Building space into customer journey.
Transition spaces. Cleanse the palette.
Empathy – like philips lighting system.
Sensory environments that are people-centric. That understand that attention and energy are finite. Caters to needs.
Banks, car dealerships, retail.
Build relationships. Shift from transactions to service – a warm welcome. Make people feel at home.
One of the kindest, most effective ways to create a real experience is to bring people to their senses.
To bring them to themselves.
Empathy. Authenticity. Happiness. Emotion.
Create our own environments in way that’s incredibly nuanced.
Moderate our emotions and mindset throughout the day.
Glass of wine.
High-tempo music when you’re going out. Music crucial.
In a world of information, clutter, infinite distraction
One of the kindest and most effective ways of connecting with people is to bring them to their senses.
Imagine you’re at a party.
Hi, my name’s Clive.
And my three personality pillars are honesty, integrity, and respect.
You would run as fast as you can in the opposite direction from this strange automaton.
It would be weird for a person to communicate this way.
Yet some brands still behave like that.
Describe what their values are, what their philosophy.
Communcating your brand values to people on an intuitive level.
Great way for brands to communicate abstract values is through sensory metaphors.
That is, we understand abstract concepts by mapping them to physical experiences.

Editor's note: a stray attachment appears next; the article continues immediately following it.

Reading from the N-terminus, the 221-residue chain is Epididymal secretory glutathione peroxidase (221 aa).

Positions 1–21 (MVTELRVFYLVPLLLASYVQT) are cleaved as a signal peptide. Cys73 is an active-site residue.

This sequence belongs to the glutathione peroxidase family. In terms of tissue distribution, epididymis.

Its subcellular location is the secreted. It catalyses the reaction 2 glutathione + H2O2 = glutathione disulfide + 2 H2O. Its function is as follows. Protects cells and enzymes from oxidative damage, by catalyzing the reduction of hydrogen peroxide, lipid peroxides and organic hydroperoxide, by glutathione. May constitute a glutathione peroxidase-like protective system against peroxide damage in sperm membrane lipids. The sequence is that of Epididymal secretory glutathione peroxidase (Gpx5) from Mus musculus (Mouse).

Big findings of cognitive science –
Abstract concepts are largely metaphorical.
Physical structures so good at expressing brand qualities.
Need to make something tanglble of these metaphors.
Need physical embodiments to grasp them.
Why we need so much investment.
These qualities and values – so hard to grasp – we need to make them more tangible.
Jewis museum – allows us to grasp something that can’t be grasped through words.
We don’t just think with our brains, we think with our bodies.
Physical sensations prime emotional warmth.
That is, we understand abstract concepts by mapping them to physical experiences.
Whip through some research now that demonstrates this.
People holding a warm cup of coffee will use warmer language to describe their interaction with a stranger than those who aren’t.
The physical sensation of warmth - triggers an emotional warmth.
Handling rough puzzle pieces can make people perceive something to be more difficult.
Think of a rough day, versus day
Variation of this is _____
An experiment showed that two groups of people
Assessing identical CVs
Gave more weight
To the CV on the weighted clipboard.
Perceived that person to be more competent.
We think with our bodies. Not just our brains.
Physical sensations change how we think.
Abstract properties of mateirals.
The Jewish Museum, designed by Daniel Liebeskind.
The museum itself is made of reinforced concrete, full of complex internal spaces, void spaces, and dead ends.
Don’t be Clive
Picture is worth a thousand words.
Move away from systems, language, etc.
Human, organic repsonsive.
Embodied cognition is buildings blocks of how we construct meaning.
And so – a final recap – these are the four key ways you can use the senses to breathe renewed life into a brand.
Lift things from flat world.
We do all of these things already in our private lives.
SLIDE CHANGE – Per Peter, drop “Thanks” and add URL for getting in touch. Keep Matt contact info if it fits.
We would love to hear from you – both about things you are doing to tackle the gap or your thoughts on what we presented today. Please get in touch – we would like to keep the conversation going about how we can all do more.
Clipboards going around.